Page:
Designer Biochar to Capture and Recycle Phosphorous from Tile Drainage Systems

The main goal of this project is to develop a system that prevents nutrient losses from farmland in order to increase agricultural sustainability.

About Phosphorus Fertilizers

Phosphorus is essential for plant growth and is heavily used in agriculture as a component of fertilizer to increase crop yields. Applying too much phosphorus to fields or applying it at not quite the right time for plant growth can negatively impact the bottom line and the environment through losses of costly fertilizer through surface runoff. Compounding the issue of phosphorus loss is the fact that many fields in the Midwestern U.S. are tile-drained. Tile drainage is good for organic-rich, poorly-drained soils because it removes excess water that might inhibit plant growth. However, the downside of this system is that it creates preferential flow paths for nutrients through the subsurface, making it easier for phosphorus and other chemicals to leave the farmland and enter nearby waterways.

Impact of Phosphorus on the Environment

Excess phosphorus entering into the aquatic environment causes greater yield in aquatic plants, especially algae. This growth can be seen locally in the summer when a pond’s whole surface is covered in green “slime,” which is called an algal bloom. Algal blooms can happen on larger scales as well. Phosphorus and nitrogen in runoff from agricultural fields and residential lawns as well in effluent from wastewater treatment plants contribute to algal blooms in the Great Lakes and the oceans. The seasonal nature of the fertilizer use contributes to rapid algal growth in the summer and then die off once the fertilizer season is over. Huge numbers of dead and decaying algae create oxygen-depleted waters, which have a negative effect on most aquatic life. One example of this phenomenon is the anoxic dead zone in the Gulf of Mexico where large numbers of fish and other organisms die each year from lack of oxygen.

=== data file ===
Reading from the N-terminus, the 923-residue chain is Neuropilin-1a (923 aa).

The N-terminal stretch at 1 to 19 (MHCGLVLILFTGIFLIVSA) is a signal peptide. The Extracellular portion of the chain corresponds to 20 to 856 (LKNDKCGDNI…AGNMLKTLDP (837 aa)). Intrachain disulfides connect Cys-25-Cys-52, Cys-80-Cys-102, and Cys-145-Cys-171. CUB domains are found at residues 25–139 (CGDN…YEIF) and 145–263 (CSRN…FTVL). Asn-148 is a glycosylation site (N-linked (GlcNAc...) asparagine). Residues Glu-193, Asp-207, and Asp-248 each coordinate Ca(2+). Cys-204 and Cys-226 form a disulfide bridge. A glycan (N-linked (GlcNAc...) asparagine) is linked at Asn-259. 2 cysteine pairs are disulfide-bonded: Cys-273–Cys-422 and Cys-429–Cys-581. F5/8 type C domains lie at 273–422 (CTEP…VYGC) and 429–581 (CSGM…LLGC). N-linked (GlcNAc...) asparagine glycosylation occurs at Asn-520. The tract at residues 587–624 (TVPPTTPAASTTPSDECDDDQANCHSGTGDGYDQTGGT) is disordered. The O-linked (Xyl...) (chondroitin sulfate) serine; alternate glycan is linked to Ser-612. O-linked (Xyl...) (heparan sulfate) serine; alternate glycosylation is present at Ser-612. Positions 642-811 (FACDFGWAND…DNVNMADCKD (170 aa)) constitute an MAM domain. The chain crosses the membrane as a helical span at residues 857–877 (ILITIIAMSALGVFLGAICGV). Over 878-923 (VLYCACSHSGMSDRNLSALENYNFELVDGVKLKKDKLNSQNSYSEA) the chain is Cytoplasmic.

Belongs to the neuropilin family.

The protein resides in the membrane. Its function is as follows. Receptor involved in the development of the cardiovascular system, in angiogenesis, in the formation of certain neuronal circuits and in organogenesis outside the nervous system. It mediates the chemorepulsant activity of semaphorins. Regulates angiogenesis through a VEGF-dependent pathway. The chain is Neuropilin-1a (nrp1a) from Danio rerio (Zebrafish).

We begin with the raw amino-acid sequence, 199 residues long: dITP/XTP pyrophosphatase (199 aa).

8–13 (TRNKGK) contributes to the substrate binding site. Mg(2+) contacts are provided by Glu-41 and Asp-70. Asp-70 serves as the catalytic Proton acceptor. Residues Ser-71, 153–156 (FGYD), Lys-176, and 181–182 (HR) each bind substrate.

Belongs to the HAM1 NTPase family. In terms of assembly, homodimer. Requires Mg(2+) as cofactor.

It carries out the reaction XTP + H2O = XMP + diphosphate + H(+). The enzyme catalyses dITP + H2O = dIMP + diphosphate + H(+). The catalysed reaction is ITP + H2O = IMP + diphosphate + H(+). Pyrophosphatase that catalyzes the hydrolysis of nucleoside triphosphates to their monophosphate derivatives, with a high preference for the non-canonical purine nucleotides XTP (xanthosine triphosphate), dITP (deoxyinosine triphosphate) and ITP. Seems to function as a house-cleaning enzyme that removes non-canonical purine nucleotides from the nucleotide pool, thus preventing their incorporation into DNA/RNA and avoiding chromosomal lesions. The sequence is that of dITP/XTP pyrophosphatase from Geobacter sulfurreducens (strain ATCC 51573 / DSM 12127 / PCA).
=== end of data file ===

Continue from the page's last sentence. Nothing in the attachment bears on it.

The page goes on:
Project Details

To combat this excess phosphorus runoff problem, Wei Zheng and BK Sharma of ISTC along with other colleagues from the University of Illinois at Urbana-Champaign, the Metropolitan Water Reclamation District of Greater Chicago, Water Warriors, Fulton County Farm Bureau, and Illinois Farm Bureau believe that they can engineer a solution to keep phosphorus within the agricultural system and out of the aquatic environment. They have proposed to combine a woodchip bioreactor with designer biochar to capture phosphorus within the biochar. Biochar is a charcoal-like product produced by the pyrolysis of biomass and is composed largely of carbon.

The biochar can be removed from the bioreactor system periodically and spread over the field as a form of slow release phosphorus fertilizer. The bioreactor/biochar-channel system will be tied into the tile drainage system to remove excess nutrients before the water is released to a nearby stream. The team also believes that the bioreactor system will reduce fertilizer expenses with the capture and reuse of excess phosphorus on the designer biochar.

This project is funded by the Illinois Nutrient Research & Education Council. Results are expected in spring 2023.

woodchip bioreactor system

Proposed nutrient removal system.